I decided to do something a bit different cycle-wise at the weekend. I had heard there was an international bonsai superstar in residence at Willowbog and thought I’d tie in a visit to bow at the feet of the Great One with a nearby cycle event I’d just been made aware of – the Bellingham Blast. This is a two-day event featuring a short family ride on the Sunday around the immediate area, and a longer, 61mile, challenge through Kielder Forest and right around Kielder Water. Part on road but mostly on whin track, the route was a rather good one and it certainly was a challenge. I did some 4000+ feet of climbing (and burned up over 3500 calories) over the constantly undulating route. There were only two negatives: first, the signage was on the poor side especially at the start where the absence of a directional arrow had me going round the route the wrong way (not the first time in my life I’ve been going the wrong way at things!). My annoyance at the bum steer as it were was soon tempered by the fact that I was intercepted by a marshal who was actively looking for me and a couple of other riders who had taken the same wrong direction. To have recognised that riders had not made the first checkpoint within a rsensible timefarme was great proactive marshalling and a far cry from what I had experienced at the Pedal for Scotland event.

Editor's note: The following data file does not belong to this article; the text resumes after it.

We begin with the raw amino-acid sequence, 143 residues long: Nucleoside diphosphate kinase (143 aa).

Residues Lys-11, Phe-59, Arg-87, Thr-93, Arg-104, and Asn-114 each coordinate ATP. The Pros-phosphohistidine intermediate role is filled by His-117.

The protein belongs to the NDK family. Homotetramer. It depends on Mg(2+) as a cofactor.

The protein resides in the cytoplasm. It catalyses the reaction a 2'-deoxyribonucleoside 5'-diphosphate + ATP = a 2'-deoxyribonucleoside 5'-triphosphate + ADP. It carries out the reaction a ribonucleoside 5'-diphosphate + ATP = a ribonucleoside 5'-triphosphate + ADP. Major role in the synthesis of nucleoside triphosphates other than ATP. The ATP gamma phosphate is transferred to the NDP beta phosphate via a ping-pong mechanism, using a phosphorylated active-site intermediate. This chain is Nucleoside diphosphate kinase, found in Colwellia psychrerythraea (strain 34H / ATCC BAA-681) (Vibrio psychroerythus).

The second negative, for me anyway, was the long section of road metal surface which is a particular dislike of mine. I guess this is simply because I am first and foremost a roadie as is quite evident from the fact that I really don’t like bumping and sliding around like those other types of cyclist. 😉 Fortunately it was soon over and I was just glad that my wrong route had meant that I was heading down the largest slope in that section rather than up. I was also very glad I had taken the Surly as it allowed me to make speedier progress over the lakeside trail than I would have done on an MTB.
All in all this was an excellent event and I hope to be able to do it again next year. At least I’ll know which way to go.